Some approved medications are being studied to treat COVID-19 and are being made available under special circumstances. For example, chloroquine and hydroxychloroquine, drugs already approved for treating malaria and other conditions, are being tested to determine whether these can be used to treat patients with COVID-19. On May 1, FDA issued an Emergency Use Authorization to allow remdesivir to be used for certain patients with severe COVID-19. In April, FDA issued a Drug Safety Communication cautioning against the use of hydroxychloroquine or chloroquine for COVID-19 outside of the hospital setting or a clinical trial due to risk of heart rhythm problems. You can find more information about hydroxychloroquine and remdesivir, including fact sheets for healthcare providers and patients, here.

Other antivirals are also being studied for efficacy in the treatment of COVID-19. Please visit our directory of companies investigating COVID-19 treatments for more information. Learn more about FDA’s efforts to facilitate development here.

Investigational COVID-19 Convalescent Plasma & Hyperimmune Globulin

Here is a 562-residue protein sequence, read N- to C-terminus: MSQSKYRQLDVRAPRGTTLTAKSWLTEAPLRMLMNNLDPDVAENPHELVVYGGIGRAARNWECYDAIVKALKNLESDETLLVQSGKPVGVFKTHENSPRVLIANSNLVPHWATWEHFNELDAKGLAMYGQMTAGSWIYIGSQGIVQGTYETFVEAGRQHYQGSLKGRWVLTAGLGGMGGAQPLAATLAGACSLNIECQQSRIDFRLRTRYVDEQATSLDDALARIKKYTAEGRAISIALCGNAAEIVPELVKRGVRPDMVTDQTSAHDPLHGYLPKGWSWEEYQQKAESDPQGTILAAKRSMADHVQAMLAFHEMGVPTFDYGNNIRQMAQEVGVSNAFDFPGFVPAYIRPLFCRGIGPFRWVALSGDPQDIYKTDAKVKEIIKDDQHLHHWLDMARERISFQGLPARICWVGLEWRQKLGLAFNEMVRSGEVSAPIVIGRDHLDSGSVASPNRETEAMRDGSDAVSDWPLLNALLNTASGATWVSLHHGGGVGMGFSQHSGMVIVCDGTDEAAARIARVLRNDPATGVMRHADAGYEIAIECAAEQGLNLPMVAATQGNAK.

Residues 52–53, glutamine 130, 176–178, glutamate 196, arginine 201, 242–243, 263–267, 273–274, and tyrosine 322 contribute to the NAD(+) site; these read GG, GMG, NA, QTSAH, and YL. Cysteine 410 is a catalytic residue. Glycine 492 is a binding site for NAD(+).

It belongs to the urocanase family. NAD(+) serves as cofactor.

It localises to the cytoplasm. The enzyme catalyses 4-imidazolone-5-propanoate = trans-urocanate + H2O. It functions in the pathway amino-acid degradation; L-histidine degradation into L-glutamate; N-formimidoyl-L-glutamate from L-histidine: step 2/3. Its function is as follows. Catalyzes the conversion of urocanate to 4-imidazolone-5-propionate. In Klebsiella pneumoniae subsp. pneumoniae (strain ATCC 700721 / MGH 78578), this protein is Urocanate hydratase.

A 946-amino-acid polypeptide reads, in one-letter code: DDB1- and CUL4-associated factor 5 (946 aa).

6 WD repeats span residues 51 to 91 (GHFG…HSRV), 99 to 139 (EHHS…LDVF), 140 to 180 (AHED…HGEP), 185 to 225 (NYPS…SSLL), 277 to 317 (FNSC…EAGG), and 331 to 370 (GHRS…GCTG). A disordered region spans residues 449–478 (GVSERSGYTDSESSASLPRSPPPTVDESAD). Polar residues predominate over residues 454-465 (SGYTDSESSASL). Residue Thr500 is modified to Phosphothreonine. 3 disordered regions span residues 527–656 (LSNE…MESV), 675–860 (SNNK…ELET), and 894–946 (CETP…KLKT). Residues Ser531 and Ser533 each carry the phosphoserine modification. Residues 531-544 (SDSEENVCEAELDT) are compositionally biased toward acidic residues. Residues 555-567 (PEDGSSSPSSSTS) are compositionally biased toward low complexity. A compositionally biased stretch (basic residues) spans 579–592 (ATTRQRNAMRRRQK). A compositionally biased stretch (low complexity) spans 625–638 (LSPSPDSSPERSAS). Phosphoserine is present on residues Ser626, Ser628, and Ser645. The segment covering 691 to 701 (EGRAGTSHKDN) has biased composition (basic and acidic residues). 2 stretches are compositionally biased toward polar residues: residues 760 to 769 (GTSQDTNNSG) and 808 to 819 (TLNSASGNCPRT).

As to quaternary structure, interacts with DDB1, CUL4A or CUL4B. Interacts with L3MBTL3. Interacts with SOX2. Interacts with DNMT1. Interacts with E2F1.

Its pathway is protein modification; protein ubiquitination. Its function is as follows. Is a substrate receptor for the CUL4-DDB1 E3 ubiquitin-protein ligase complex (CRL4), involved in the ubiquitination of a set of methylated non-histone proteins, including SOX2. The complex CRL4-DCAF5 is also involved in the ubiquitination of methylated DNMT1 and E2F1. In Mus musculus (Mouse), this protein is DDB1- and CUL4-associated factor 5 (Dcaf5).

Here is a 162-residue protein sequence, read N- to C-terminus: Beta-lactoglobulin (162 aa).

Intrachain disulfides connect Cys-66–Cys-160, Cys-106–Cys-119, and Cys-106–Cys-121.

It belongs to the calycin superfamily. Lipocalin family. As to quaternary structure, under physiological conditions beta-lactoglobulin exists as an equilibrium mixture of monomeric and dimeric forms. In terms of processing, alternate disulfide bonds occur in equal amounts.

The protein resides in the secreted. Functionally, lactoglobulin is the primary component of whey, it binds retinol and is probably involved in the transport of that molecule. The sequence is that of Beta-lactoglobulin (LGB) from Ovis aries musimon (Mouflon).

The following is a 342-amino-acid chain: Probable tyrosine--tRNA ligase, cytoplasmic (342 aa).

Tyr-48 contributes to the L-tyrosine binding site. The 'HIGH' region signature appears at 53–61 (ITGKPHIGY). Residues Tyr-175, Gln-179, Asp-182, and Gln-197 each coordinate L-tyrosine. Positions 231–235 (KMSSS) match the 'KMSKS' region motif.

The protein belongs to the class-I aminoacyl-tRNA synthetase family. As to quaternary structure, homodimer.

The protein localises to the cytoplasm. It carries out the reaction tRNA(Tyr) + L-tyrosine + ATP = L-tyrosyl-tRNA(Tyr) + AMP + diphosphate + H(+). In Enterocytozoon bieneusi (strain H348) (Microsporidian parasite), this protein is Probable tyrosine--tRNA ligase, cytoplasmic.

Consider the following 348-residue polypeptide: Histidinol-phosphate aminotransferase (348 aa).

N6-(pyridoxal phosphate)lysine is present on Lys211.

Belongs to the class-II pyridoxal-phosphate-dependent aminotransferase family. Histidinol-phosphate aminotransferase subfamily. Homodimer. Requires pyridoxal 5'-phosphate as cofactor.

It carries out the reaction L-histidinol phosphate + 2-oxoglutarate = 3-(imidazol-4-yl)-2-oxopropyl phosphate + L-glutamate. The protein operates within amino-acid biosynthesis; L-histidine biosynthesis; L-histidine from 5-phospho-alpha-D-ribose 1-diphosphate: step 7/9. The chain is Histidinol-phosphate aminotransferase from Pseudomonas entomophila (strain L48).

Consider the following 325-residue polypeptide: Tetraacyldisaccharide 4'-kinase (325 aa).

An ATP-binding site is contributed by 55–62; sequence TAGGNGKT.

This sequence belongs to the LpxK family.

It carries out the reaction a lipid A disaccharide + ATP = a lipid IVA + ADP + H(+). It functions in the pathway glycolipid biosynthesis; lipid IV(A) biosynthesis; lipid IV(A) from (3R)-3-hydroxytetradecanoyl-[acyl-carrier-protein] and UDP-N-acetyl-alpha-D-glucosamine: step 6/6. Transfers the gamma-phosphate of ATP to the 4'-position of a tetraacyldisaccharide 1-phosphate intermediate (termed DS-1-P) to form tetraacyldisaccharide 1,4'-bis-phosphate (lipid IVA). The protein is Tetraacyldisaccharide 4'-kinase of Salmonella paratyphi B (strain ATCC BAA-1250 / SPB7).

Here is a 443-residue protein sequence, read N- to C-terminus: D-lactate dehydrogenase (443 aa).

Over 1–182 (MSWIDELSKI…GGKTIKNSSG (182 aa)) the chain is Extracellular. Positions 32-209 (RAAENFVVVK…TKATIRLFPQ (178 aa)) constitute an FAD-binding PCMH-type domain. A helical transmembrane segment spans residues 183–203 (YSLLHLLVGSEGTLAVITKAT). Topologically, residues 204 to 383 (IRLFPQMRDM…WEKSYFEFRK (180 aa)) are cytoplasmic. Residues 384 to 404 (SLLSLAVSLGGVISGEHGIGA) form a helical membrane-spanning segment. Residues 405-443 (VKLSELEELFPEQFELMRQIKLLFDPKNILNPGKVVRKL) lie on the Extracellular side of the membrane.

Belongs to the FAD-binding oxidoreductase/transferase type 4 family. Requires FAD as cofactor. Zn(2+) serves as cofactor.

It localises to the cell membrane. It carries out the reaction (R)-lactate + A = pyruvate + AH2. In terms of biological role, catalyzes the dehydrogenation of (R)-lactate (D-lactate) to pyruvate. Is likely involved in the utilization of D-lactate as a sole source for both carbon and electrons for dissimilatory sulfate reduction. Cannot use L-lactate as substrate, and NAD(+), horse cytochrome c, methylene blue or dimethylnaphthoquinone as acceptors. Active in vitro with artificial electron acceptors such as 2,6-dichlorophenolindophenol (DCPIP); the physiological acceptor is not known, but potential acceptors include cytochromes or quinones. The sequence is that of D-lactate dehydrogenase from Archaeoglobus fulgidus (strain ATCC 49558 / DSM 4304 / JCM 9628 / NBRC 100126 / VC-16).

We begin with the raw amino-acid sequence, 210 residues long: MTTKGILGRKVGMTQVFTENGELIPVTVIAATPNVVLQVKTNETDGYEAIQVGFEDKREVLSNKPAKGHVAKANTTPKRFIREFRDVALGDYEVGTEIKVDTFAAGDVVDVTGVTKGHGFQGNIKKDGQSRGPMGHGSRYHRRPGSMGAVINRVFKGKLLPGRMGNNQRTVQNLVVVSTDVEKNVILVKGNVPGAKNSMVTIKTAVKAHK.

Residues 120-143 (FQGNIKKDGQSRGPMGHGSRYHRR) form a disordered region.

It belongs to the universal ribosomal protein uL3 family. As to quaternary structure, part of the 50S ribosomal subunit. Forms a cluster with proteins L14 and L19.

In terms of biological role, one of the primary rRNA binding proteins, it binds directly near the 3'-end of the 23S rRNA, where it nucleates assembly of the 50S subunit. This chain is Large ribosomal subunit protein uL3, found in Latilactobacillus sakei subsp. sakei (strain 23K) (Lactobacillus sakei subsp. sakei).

One investigational treatment being explored for COVID-19 involves the use of convalescent plasma collected from recovered COVID-19 patients. It is possible convalescent plasma that contains antibodies to SARS-CoV-2 might be effective against the infection.

FDA is facilitating expanded access to COVID-19 convalescent plasma for use in patients with serious or immediately life-threatening COVID-19 infections. The initial effort focused on emergency Investigational New Drug Applications (eINDs) for individual patients under 21 CFR 312.310. FDA is also helping to facilitate a collaborative effort with industry, academic, and government partners to implement a protocol for the use of convalescent plasma for patients in need across the country who may not have access to institutions with clinical trials in place. This does not include the use of COVID-19 convalescent plasma for the prevention of infection. Read FDA’s Guidance for Industry on Investigational COVID-19 Convalescent Plasma, and learn more here and here.